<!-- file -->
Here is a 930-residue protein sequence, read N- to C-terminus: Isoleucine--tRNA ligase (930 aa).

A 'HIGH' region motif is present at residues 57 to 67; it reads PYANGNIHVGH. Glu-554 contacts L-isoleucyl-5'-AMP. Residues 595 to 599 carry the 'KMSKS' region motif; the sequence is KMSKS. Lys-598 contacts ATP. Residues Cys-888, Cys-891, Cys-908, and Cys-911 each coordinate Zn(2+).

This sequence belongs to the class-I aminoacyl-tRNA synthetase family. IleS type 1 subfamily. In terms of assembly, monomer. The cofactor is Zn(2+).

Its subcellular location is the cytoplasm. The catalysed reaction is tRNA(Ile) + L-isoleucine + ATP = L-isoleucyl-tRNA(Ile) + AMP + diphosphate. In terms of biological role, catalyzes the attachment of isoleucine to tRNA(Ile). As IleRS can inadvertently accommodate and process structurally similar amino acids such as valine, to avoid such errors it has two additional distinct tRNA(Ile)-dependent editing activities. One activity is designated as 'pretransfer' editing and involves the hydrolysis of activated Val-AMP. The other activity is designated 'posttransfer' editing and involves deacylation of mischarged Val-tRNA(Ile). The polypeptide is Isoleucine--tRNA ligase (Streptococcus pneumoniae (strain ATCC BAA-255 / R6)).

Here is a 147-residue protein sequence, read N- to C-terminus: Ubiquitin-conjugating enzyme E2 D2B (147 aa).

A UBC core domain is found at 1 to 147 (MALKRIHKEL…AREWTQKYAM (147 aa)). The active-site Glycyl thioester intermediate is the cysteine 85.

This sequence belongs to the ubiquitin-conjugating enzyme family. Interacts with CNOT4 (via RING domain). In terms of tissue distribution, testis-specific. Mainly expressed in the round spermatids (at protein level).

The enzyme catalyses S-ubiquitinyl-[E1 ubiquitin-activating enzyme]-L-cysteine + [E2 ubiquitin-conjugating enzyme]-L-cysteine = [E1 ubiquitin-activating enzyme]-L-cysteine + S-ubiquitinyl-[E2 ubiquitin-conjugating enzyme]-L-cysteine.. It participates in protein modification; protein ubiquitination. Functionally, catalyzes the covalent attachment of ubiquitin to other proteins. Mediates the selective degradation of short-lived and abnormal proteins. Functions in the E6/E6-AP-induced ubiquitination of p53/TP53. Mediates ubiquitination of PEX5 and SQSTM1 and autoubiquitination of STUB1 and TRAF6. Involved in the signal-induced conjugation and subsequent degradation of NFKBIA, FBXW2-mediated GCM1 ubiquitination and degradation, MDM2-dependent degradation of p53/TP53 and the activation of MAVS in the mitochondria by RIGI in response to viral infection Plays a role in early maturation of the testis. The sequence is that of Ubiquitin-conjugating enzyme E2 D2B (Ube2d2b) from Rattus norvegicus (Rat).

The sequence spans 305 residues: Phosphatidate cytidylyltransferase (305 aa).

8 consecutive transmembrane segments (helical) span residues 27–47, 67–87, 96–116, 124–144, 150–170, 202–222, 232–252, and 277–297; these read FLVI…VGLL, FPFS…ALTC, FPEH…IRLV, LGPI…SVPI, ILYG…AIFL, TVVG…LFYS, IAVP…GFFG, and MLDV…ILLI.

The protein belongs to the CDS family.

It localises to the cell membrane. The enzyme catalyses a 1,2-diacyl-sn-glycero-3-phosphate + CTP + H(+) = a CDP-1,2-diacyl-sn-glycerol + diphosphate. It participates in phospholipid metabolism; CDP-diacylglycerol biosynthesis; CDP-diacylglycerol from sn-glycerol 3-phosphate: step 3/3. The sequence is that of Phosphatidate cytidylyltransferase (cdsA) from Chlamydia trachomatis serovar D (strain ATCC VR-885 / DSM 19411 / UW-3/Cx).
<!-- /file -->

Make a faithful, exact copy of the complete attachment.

Here is a 930-residue protein sequence, read N- to C-terminus: Isoleucine--tRNA ligase (930 aa).

A 'HIGH' region motif is present at residues 57 to 67; it reads PYANGNIHVGH. Glu-554 contacts L-isoleucyl-5'-AMP. Residues 595 to 599 carry the 'KMSKS' region motif; the sequence is KMSKS. Lys-598 contacts ATP. Residues Cys-888, Cys-891, Cys-908, and Cys-911 each coordinate Zn(2+).

This sequence belongs to the class-I aminoacyl-tRNA synthetase family. IleS type 1 subfamily. In terms of assembly, monomer. The cofactor is Zn(2+).

Its subcellular location is the cytoplasm. The catalysed reaction is tRNA(Ile) + L-isoleucine + ATP = L-isoleucyl-tRNA(Ile) + AMP + diphosphate. In terms of biological role, catalyzes the attachment of isoleucine to tRNA(Ile). As IleRS can inadvertently accommodate and process structurally similar amino acids such as valine, to avoid such errors it has two additional distinct tRNA(Ile)-dependent editing activities. One activity is designated as 'pretransfer' editing and involves the hydrolysis of activated Val-AMP. The other activity is designated 'posttransfer' editing and involves deacylation of mischarged Val-tRNA(Ile). The polypeptide is Isoleucine--tRNA ligase (Streptococcus pneumoniae (strain ATCC BAA-255 / R6)).

Here is a 147-residue protein sequence, read N- to C-terminus: Ubiquitin-conjugating enzyme E2 D2B (147 aa).

A UBC core domain is found at 1 to 147 (MALKRIHKEL…AREWTQKYAM (147 aa)). The active-site Glycyl thioester intermediate is the cysteine 85.

This sequence belongs to the ubiquitin-conjugating enzyme family. Interacts with CNOT4 (via RING domain). In terms of tissue distribution, testis-specific. Mainly expressed in the round spermatids (at protein level).

The enzyme catalyses S-ubiquitinyl-[E1 ubiquitin-activating enzyme]-L-cysteine + [E2 ubiquitin-conjugating enzyme]-L-cysteine = [E1 ubiquitin-activating enzyme]-L-cysteine + S-ubiquitinyl-[E2 ubiquitin-conjugating enzyme]-L-cysteine.. It participates in protein modification; protein ubiquitination. Functionally, catalyzes the covalent attachment of ubiquitin to other proteins. Mediates the selective degradation of short-lived and abnormal proteins. Functions in the E6/E6-AP-induced ubiquitination of p53/TP53. Mediates ubiquitination of PEX5 and SQSTM1 and autoubiquitination of STUB1 and TRAF6. Involved in the signal-induced conjugation and subsequent degradation of NFKBIA, FBXW2-mediated GCM1 ubiquitination and degradation, MDM2-dependent degradation of p53/TP53 and the activation of MAVS in the mitochondria by RIGI in response to viral infection Plays a role in early maturation of the testis. The sequence is that of Ubiquitin-conjugating enzyme E2 D2B (Ube2d2b) from Rattus norvegicus (Rat).

The sequence spans 305 residues: Phosphatidate cytidylyltransferase (305 aa).

8 consecutive transmembrane segments (helical) span residues 27–47, 67–87, 96–116, 124–144, 150–170, 202–222, 232–252, and 277–297; these read FLVI…VGLL, FPFS…ALTC, FPEH…IRLV, LGPI…SVPI, ILYG…AIFL, TVVG…LFYS, IAVP…GFFG, and MLDV…ILLI.

The protein belongs to the CDS family.

It localises to the cell membrane. The enzyme catalyses a 1,2-diacyl-sn-glycero-3-phosphate + CTP + H(+) = a CDP-1,2-diacyl-sn-glycerol + diphosphate. It participates in phospholipid metabolism; CDP-diacylglycerol biosynthesis; CDP-diacylglycerol from sn-glycerol 3-phosphate: step 3/3. The sequence is that of Phosphatidate cytidylyltransferase (cdsA) from Chlamydia trachomatis serovar D (strain ATCC VR-885 / DSM 19411 / UW-3/Cx).